The projections have speculated the millennials will not live as long as their parents. I do acknowledge a recent study which stated that trend had changed for the positive. While I am no statistician, the clear evidence of the decline of both the older as well as the younger, I predict that new trend is temporary.

I wonder if there is a study outlining the quality of life over the last 10 years of life. Again, I speculate the outcome would be no cause for celebration. If I do make it to 90, I want to walk into my birthday party, not be wheeled in.

Compounding problem No. 3

Back in 2015, my “A gift to yourself” column presents the choices for the person in the middle of this sandwich.

“For those of you who are head/s of the household, while you have one or more jobs as well as one or more children, you may have begun taking on additional responsibilities in the form of aging parents, aunts and uncles who also now need your support.”

Using the example of the holiday season, “With approach of winter, you are now dealing with the arrival of the holiday season, i.e. little sister Thanksgiving and big brother Christmas. This 30-day window results in a whirlwind of non-stop activities with seemingly no way to get off the merry-go-round. You can only soldier on. It is at this time of year that you begin to wonder if you can handle it all.”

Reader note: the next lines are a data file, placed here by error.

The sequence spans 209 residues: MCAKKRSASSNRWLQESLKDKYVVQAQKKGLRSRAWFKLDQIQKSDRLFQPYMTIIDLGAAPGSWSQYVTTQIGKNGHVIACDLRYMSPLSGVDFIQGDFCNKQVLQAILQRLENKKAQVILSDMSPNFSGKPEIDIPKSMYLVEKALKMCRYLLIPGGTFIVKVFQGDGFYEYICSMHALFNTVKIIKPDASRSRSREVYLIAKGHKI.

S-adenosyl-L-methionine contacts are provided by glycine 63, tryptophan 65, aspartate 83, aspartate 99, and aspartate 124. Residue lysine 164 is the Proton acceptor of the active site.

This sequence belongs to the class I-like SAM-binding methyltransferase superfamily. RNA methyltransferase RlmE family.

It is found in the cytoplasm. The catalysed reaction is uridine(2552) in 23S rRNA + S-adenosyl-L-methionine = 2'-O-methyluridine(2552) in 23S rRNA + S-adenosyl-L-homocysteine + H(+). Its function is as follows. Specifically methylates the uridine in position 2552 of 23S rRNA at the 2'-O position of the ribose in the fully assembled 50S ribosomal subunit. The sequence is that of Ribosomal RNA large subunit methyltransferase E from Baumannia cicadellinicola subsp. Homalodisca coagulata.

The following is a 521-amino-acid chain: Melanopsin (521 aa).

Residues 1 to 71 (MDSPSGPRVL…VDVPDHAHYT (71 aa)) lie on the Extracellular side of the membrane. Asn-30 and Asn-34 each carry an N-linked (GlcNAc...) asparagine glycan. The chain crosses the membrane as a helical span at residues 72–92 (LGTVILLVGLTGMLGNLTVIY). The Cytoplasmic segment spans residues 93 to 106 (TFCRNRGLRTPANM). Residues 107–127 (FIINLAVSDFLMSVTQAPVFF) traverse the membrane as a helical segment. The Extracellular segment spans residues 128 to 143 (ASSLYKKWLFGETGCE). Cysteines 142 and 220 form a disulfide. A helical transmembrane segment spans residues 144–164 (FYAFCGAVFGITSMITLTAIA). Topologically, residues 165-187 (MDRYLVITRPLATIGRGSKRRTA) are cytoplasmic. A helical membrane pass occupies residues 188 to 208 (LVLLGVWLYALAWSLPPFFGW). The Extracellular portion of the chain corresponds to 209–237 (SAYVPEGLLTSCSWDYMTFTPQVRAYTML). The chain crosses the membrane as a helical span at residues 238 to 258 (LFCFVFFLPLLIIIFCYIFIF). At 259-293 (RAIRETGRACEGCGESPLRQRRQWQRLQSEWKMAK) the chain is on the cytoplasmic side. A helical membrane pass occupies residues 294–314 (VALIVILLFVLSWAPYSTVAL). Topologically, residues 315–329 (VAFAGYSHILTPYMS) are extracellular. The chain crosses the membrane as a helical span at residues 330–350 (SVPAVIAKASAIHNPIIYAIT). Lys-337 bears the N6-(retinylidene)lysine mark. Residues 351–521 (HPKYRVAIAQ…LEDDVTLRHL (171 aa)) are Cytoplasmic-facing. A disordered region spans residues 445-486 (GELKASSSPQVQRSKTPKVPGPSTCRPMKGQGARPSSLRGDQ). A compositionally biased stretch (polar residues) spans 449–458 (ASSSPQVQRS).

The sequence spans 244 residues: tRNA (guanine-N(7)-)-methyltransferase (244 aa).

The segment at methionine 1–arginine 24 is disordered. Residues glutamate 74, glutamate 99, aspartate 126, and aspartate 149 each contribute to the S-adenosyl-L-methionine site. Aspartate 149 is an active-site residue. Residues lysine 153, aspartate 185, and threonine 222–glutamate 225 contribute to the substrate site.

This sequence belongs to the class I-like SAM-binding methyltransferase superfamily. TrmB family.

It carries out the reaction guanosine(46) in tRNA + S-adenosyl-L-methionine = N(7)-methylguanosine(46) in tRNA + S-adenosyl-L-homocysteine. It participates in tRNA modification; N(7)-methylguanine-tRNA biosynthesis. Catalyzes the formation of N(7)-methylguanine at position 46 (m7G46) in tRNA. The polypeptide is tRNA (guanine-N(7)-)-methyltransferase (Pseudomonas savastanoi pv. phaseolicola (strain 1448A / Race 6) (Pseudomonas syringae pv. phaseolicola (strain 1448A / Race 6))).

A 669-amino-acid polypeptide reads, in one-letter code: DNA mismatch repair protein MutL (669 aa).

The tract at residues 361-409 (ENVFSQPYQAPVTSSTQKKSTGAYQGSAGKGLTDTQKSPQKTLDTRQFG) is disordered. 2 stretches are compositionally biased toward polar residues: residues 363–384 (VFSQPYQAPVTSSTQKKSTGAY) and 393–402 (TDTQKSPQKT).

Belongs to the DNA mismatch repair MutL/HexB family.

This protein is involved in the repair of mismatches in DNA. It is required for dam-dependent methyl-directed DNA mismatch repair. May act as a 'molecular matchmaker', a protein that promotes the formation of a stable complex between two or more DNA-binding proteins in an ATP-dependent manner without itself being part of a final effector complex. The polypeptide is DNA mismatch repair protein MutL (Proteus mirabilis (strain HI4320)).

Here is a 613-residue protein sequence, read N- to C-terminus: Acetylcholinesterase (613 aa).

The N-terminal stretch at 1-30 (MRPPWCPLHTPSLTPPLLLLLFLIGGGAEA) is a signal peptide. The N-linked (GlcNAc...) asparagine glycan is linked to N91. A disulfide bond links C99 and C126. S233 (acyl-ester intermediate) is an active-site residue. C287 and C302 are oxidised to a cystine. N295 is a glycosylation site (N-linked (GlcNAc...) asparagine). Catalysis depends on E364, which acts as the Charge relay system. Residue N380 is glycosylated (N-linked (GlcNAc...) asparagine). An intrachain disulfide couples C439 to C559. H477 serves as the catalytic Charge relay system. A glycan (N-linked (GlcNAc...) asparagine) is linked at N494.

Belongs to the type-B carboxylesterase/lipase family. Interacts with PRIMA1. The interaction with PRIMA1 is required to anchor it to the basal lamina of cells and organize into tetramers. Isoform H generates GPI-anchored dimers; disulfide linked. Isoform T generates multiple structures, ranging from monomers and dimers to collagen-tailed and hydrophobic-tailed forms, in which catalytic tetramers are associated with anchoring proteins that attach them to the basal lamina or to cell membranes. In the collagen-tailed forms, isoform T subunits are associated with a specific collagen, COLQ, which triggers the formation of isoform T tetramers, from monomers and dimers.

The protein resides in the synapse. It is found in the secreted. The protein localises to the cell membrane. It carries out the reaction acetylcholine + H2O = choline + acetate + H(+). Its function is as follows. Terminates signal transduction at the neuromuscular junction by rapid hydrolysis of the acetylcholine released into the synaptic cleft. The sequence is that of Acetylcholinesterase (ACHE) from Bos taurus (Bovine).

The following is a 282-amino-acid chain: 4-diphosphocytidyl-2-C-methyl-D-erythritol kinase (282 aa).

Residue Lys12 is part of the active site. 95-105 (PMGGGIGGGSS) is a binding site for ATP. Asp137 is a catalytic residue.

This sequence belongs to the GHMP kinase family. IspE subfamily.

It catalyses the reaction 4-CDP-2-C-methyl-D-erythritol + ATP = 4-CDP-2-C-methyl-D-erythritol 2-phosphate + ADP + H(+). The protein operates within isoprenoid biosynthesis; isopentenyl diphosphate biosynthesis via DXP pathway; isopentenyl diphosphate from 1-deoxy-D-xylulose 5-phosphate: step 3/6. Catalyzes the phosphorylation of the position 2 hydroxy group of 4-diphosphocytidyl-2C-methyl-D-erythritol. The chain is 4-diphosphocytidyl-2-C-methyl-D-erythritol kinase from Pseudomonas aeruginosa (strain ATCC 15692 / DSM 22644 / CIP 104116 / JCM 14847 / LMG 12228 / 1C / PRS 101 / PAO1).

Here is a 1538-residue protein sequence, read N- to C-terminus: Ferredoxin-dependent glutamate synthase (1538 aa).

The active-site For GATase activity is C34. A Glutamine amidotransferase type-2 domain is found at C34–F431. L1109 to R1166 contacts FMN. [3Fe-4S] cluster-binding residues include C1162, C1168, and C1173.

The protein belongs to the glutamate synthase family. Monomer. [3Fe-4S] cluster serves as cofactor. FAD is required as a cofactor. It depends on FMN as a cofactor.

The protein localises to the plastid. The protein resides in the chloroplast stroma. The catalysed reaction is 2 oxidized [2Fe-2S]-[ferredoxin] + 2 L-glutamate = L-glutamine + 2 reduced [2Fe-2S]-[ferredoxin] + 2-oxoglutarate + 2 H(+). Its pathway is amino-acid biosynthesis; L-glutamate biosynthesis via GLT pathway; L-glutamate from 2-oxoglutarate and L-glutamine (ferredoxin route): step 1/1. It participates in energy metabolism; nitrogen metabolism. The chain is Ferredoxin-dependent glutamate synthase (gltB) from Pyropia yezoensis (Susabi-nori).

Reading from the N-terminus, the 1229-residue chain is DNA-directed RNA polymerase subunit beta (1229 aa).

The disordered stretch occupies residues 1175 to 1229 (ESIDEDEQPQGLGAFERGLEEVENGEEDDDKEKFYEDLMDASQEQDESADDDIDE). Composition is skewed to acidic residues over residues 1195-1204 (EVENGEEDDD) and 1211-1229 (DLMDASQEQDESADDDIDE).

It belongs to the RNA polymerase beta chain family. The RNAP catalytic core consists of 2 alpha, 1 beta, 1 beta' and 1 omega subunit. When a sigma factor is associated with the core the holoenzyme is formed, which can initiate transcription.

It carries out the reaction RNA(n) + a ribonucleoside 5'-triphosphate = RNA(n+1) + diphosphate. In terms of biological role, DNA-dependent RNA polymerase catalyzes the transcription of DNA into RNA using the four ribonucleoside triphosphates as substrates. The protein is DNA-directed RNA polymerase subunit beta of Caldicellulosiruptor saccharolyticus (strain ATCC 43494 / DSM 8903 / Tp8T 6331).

Sound familiar? You have taken a back seat to your life too often in order to accommodate others. But what is the eventual outcome using that strategy?

“To neglect yourself because you feel there is just no time, in the long run, becomes very counter-productive. I have several clients who, over the course of this year, have taken on the responsibility of a family member — a sister, a father, an aunt or a mother. One underlying theme has come to the surface. They all (yes, all) realized that if they had not committed to a fitness regimen, the tasks at hand were only going to become progressively more difficult.

“Now the stairs have become easier. Carrying bundles of clothes is not a challenge. Moving furniture takes less out of them. Grocery shopping and preparing meals doesn’t drain them (as much). They face the next morning with less trepidation because they feel better than they have in years. They have come to the realization that they still have an upside.”

Long-term projection

Each succeeding peer group has demonstrated a drop in physical health versus the one going before. If the baby boomers, who are at the front of the queue, are any indication, the down-the-road implications are ominous.

My bottom line has always been you are responsible for your own actions. Your day-to-day decisions going forward will impact you positively or negatively. Don’t ever let yourself think it’s too late. My clients prove every day how flawed that mindset is.

I have seen firsthand the decline of my parents’ generation. Don’t let yourself procrastinate. The results that will follow are nothing you would ever wish for.

Good luck and good health!

Rick Almand can train you out of Anytime Fitness (Winder and Auburn locations) or in the privacy of your home. He can be contacted at 404-312-9206 or Rick@UltimateBest.net. His website is BabyBoomersSurvivalGuide.net.